Tweet When you search for "ERP" on the web, the sheer amount of information that comes up can be overwhelming—not to mention a little confusing.
The following steps have been the product of years of learning by different customer approaches and implementation methodologies and should be considered before, during and after any ERP implementation. These steps do not purport to be a definitive list or the exact recipe for success, but by reading and acting on only a few of the suggestions here will ensure your implementation goes smoother than it otherwise would have done.
Understand your incumbent system The decision to purchase a new ERP system has been made, but why?
There are many reasons a new ERP system will be sourced, but it is important to understand that the implementation of a new ERP system will not simply create a return on investment or solve the issues of the business.
These come from the process improvements; the ERP system is a tool and improving the way a business uses the tool can reap benefits. The process of implementation does not start with the initial inviting of suppliers to fill invitations to tender, it is when the company define the goals that the new ERP system will set out to achieve.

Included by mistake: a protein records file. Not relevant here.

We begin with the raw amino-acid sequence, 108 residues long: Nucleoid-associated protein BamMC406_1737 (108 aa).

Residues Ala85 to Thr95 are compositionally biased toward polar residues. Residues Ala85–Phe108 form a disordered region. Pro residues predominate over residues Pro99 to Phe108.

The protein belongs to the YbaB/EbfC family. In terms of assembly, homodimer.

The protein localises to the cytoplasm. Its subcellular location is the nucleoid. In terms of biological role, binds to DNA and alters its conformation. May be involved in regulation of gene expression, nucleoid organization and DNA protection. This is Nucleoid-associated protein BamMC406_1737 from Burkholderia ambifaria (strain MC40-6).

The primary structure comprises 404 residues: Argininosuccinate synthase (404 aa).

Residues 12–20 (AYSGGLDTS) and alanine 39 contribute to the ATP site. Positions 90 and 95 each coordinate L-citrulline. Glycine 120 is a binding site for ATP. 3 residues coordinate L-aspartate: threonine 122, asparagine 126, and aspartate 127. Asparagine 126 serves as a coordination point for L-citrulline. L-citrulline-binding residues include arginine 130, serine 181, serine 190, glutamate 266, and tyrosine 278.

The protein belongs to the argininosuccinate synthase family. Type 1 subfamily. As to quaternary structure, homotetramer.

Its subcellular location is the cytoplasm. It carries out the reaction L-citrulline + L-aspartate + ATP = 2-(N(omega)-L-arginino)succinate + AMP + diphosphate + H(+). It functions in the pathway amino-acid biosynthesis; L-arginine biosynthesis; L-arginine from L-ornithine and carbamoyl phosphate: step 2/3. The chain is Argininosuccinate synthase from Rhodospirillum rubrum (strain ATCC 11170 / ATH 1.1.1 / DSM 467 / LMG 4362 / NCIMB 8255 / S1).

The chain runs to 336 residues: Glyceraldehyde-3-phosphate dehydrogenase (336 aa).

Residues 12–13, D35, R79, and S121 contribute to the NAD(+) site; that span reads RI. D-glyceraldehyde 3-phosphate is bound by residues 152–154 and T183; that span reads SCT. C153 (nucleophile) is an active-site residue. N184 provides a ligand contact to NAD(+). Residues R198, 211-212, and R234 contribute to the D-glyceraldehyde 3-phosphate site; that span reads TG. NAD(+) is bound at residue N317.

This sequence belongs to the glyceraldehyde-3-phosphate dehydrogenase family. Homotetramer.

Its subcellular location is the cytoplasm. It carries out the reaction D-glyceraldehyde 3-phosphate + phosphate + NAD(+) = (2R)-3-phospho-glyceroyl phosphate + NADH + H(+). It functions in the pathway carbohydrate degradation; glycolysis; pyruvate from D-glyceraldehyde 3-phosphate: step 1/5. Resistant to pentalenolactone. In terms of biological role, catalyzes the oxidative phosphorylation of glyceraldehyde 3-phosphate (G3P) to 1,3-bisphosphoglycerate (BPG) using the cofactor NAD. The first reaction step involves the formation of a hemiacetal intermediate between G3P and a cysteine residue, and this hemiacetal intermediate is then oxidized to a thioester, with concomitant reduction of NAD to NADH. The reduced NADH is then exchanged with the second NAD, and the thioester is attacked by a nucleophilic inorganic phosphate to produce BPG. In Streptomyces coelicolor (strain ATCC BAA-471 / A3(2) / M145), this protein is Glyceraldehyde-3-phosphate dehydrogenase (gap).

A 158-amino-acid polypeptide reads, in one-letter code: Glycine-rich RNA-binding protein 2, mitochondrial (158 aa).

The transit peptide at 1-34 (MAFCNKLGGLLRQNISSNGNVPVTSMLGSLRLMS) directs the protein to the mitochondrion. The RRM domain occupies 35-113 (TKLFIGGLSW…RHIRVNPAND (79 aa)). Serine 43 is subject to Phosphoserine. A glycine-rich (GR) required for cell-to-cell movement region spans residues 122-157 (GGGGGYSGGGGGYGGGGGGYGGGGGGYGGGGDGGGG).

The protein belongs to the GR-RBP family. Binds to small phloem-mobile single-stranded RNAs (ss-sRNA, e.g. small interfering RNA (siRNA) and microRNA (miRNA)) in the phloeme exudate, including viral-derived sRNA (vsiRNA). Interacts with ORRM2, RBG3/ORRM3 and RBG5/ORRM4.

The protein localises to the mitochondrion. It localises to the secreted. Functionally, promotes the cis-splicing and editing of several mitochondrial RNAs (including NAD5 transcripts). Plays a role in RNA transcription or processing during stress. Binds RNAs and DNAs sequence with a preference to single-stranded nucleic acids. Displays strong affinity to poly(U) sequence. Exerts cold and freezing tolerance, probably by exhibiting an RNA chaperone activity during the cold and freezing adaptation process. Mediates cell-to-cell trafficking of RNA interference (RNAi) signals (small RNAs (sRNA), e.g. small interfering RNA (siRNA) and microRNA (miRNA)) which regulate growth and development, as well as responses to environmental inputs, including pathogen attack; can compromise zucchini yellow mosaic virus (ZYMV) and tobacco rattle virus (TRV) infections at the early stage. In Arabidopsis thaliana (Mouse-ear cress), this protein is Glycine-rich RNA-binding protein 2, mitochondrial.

It is the goals that are critical, and should be referred back to during and after the implementation process to ensure focus is retained. If there is no clear goal, the process of selecting a product and vendor will be a futile process, whilst the overall situation may have improved this will bear no resemblance to the investment of time and money made, and in many cases the business would have been better off not changing.
Setting and defining these goals can be driven by the current system. The business may have outgrown the system, or the system may be non-compliant or non-supported, but whatever the reasons the system and the processes inside and outside of the system must be understood.
User-centric improvements focused on usability and deeper integration of analytical capabilities is at the core of leading systems. Additionally these figures need to be recorded over a period of time in the old system and then compared to a similar timescale in the new system after a period of stabilisation to try and prove any improvements; many businesses never record these figures and can never go back and justify an actual improvement even if one exists.
The success of your future implementation lies in the process and data of your current system. Study your current system at length and learn from it to take forward the elements you do well, change the ones you do not do well and enable you to statistically prove the success of the new system compared to the old one.